But his old Kilkerrin-Clonberne club woud get more of a crowd for a League match.
Yet two of the finest forwards of the modern game, Paul Mannion and Walsh, were playing. And no-one turned up to see them.
Down in Kerry you can keep in touch with any club match simply by tuning into the Twitter feed of one of the teams.
But there’s no effort like that from Dublin.
Maybe the clubs are spoilt with numbers, they don’t have to embrace their supporters.
The Kerry County Football Championship kicks into action this weekend.
A reader recently asked me to explain the workings of it.
To do so in full would take me all the pages of this newspaper.
In a nutshell, there are 16 teams, eight clubs and eight divisional teams.
The Divisonal system in theory is a great idea.
It gives players from the smallest junior club the chance to show their talents on the senior stage.
You can win a senior county medal and, of course, mark a current Kerry player out of a match and you’ll catch the eye of Jack O’Connor.
My two Kerry senior medals were won with Kenmare district, a combination drawn from four clubs, Kenmare Shamrocks, Templenoe, Tousist and Kilgarvan.
The reality of the Kery Senior Championship now is a little different since one of those districts, East Kerry, has turned into a monster.
Not only, do they have David and Paudie Clifford playing with them, from the archetypal small club Fossa, but none of the big clubs in East Kerry are senior at the moment.
So they have players from ten clubs in all, including Rathmore, Killarney Legion, Kilcummin and Glenflesk, all of whom would occasionally be senior clubs in their own right, but not this year.
Each of those clubs would draw from a way bigger population than Templenoe – who are the only rural club in this year’s Kerry County Championship.
A level playing field my ass, the Kerry Senior Championship should have at least 12 clubs competing.
And, by the way, if you are looking for a winner this year – no bother, East Kerry will walk it.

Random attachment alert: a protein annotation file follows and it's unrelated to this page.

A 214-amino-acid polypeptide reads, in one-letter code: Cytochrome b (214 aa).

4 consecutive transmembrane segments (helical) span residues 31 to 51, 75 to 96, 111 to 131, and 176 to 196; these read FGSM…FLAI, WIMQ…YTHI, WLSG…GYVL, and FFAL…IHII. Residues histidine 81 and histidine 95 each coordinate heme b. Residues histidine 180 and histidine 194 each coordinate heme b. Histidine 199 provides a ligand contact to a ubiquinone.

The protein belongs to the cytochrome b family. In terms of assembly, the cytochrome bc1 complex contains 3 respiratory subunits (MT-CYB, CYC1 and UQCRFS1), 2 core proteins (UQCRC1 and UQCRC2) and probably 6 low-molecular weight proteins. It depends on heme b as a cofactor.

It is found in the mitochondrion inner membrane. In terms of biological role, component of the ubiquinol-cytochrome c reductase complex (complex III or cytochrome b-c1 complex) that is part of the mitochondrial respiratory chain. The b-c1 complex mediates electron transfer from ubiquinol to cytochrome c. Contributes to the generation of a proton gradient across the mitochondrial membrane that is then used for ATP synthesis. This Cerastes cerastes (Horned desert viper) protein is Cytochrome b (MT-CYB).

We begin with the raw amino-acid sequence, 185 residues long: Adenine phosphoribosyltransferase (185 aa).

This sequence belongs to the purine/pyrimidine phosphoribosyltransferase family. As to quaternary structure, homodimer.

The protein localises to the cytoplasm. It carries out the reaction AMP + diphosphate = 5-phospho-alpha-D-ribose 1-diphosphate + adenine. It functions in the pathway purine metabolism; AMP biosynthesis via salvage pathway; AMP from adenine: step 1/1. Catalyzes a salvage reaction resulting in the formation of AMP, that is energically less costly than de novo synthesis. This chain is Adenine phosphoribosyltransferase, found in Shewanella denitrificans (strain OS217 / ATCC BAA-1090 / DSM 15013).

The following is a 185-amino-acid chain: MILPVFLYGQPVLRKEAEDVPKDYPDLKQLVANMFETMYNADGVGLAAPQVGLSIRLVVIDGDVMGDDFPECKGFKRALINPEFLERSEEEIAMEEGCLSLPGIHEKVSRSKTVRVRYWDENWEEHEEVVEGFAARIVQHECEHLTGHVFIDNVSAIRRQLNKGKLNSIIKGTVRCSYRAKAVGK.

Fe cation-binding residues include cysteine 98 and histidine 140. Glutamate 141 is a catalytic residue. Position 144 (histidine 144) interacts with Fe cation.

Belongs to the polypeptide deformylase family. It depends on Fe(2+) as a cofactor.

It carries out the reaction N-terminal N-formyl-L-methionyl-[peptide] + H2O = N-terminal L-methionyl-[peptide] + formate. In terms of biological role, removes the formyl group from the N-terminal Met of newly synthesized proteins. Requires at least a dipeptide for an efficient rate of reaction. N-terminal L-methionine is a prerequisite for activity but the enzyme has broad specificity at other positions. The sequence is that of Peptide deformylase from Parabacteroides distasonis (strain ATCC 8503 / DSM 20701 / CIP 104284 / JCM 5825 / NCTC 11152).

Oh, and just to confuse you even more, should East Kerry or any other district team win the Kerry County title, then the winner of the club final between Templenoe and Kerins O’Rahillys will represent Kerry in Munster this year.
There are even more complications I could fill your head with, but I reckon that if you are still with me to this point you’re a genius. I won’t test you any further.
And to finish off this column, I’m sorry, but I still can’t get this split-season stuff out of my head.
In the old calendar, we’d have had the hurling final last Sunday, with the football decider to look forward to next Sunday.
Now the papers, when they write about GAA affairs, are dominated by assaults on referees, that’s great publicity!
The Tyrone County SFC doesn’t start for another fortnight – and, just to let you know, the Red Hands went out of the All-Ireland on June 5th last.
One last stat about the 2022 club season, in Kerry at least.
Kerins O’Rahillys from Tralee have had 18 matches in the last 23 weekends, and they are out on each of the next three weekends in the Championship, with more matches to follow if they are successful.
It has gone from a famine to an overload.
So all the Kerry county lads who started out with Jack on the All-Ireland road last December might get a breather next December.
And someone thinks this is a good idea.
In Dublin, top clubs like Ballymun Kickhams, St Judes, Lucan Sarsfields, Skerries Harps and Raheny are all finished for the year.
No more championship football for them in 2022, and the evenings haven’t even closed in yet. Madness.
Finally, thank you to everyone who got in touch after my appearance on The Late, Late Show last Friday week.
I was trending on social media, can you believe it?
What was even more incredible was that there was not one negative comment at all.
Thank you so much!